When Mister Rogers Sued the KKK
A Not So Beautiful Day in the Neighborhood
July 1, 2021 – Fred Rogers, better known as Mister Rogers, came on the children’s television scene late in the 1960s. He exuded warmth and love and his show, Mister Rogers’ Neighborhood, ran for an incredible 31 seasons, one of the lengthiest runs in television history. His show was quietly progressive and often preached lessons of kindness and compassion which made it all the more odd when he started being impersonated by the KKK.
Yes, that KKK. In 1990, a Missouri chapter of the Ku Klux Klan circulated recorded phone messages of hate and bigotry in the voice of Fred Rogers. The recordings were aimed at children and often targeted minorities and members of the LGBTQ community.
Upon learning of the situation, Mr. Rogers filed a lawsuit against Adam Troy Mercer, Edward E. Stephens IV and Michael Brooks – and the White Knights of the Ku Klux Klan – declaring that the recordings were “of racism, white supremacy and bigotry — the antithesis of everything Rogers and Family Communications Inc. stand for.” Rogers’ lawyers also argued that some elements of the recordings infringed on protected trademarks and copyrights of Mister Rogers’ Neighborhood.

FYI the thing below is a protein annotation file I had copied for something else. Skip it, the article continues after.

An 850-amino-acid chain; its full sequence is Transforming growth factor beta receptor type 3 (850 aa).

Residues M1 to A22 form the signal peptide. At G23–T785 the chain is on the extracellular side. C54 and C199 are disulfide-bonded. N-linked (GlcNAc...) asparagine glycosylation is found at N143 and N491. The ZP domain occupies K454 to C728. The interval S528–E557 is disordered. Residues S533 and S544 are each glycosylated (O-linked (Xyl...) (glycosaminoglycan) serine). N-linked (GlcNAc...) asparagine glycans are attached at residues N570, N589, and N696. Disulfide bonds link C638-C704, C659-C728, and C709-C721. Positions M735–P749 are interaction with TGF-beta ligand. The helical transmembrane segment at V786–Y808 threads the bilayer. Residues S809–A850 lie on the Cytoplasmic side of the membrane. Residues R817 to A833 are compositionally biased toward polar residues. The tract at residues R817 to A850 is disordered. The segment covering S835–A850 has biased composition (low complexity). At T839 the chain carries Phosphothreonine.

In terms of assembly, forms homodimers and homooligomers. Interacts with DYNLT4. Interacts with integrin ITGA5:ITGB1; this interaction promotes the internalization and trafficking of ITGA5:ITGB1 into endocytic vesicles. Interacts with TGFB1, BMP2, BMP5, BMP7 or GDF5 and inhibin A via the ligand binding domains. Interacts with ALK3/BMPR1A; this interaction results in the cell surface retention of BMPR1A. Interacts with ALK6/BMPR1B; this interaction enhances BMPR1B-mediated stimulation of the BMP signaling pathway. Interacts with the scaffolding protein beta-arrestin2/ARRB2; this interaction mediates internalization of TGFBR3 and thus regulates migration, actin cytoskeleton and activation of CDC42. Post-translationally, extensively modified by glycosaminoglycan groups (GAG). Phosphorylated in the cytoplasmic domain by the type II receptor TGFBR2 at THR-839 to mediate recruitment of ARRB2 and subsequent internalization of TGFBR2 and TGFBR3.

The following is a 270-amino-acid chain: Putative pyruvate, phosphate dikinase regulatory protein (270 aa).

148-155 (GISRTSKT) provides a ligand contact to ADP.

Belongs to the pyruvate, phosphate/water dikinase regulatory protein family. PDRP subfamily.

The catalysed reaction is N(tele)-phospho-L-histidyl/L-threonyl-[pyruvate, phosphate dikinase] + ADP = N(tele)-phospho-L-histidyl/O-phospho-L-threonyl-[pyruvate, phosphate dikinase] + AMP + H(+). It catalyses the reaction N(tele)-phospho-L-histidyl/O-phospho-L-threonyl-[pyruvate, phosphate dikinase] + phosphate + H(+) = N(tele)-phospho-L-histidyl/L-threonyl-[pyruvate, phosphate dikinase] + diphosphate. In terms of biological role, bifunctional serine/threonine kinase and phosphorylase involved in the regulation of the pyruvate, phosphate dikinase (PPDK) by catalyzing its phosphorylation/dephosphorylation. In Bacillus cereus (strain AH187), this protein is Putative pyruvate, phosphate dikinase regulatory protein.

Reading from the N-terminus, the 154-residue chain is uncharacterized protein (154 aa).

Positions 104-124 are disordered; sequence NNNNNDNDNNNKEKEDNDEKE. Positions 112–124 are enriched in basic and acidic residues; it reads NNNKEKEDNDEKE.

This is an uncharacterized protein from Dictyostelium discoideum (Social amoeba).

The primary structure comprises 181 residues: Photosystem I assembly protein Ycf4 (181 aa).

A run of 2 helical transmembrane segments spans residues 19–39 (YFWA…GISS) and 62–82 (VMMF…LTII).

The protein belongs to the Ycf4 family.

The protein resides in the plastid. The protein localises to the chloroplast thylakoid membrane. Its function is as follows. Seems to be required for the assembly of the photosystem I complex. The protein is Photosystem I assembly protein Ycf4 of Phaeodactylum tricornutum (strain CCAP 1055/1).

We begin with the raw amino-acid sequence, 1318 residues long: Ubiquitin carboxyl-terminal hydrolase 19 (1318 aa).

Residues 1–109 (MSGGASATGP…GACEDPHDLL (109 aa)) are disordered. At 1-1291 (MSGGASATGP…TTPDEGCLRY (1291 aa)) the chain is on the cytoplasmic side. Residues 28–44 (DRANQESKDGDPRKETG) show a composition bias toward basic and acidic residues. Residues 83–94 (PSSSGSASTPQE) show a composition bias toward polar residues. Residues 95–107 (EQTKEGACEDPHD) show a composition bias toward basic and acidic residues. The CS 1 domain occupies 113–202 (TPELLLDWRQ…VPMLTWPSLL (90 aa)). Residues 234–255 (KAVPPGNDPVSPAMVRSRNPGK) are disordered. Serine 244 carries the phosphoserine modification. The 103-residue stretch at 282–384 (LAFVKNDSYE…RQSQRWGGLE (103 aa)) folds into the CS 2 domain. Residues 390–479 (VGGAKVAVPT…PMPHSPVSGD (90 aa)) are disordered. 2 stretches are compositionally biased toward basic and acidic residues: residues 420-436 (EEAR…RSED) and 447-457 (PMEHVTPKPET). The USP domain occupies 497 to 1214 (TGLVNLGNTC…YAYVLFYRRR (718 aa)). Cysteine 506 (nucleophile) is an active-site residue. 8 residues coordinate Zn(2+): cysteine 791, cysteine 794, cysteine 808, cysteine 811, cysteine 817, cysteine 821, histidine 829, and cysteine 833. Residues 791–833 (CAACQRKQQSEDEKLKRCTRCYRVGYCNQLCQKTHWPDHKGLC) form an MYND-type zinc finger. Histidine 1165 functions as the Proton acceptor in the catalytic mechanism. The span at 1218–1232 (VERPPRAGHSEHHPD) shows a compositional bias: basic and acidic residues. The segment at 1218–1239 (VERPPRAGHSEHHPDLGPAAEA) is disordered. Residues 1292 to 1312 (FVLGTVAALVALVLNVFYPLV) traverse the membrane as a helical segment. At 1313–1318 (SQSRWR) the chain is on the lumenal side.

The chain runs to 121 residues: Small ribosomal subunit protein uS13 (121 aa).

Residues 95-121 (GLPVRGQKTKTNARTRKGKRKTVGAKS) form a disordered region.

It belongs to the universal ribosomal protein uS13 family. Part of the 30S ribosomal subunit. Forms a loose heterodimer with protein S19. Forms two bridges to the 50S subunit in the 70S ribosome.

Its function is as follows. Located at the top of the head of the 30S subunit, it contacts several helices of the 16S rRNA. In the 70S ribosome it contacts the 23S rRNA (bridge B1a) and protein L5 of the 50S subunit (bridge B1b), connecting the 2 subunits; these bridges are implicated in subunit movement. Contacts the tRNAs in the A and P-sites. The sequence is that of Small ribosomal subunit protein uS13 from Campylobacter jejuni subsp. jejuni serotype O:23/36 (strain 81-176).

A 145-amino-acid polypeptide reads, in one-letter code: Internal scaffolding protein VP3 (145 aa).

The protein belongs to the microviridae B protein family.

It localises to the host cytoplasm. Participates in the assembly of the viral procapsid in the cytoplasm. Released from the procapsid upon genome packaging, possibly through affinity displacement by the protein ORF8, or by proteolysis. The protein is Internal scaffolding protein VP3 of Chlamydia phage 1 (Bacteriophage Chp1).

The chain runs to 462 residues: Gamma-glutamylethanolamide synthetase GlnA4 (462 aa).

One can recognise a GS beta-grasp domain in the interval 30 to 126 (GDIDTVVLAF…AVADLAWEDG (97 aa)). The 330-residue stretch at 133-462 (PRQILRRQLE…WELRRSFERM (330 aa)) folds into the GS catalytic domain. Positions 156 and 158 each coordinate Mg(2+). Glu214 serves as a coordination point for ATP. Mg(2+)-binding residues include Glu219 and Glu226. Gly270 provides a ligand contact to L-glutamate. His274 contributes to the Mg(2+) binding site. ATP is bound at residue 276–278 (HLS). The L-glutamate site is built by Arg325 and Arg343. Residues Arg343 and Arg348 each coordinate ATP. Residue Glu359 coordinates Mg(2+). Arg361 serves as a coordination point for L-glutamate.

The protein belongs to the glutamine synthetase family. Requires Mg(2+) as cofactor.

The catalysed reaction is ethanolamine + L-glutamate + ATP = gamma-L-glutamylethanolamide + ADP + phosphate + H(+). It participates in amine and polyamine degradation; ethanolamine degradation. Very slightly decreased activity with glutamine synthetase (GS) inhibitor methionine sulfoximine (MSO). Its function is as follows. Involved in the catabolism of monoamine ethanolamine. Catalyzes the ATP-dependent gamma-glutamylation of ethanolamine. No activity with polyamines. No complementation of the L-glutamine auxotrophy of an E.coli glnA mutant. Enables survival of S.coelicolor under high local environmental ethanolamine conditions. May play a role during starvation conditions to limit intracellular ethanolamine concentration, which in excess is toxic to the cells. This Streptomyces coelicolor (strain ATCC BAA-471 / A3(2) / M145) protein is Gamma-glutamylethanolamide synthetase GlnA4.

U.S. District Judge Howard F. Sachs ruled in favor of Mr. Rogers and ordered the Klan to cease its activity and turn over the tape recordings.
The actions of the Klan were the antithesis of Rogers’ own teachings which often tackled difficult topics like racism. François Clemmons, who played the role of Officer Clemmons, said in an interview for the documentary Won’t You Be My Neighbor?: “Around the country, they didn’t want Black people to come and swim in their swimming pools, and Fred said that is absolutely ridiculous. My being on the program was a statement for Fred.”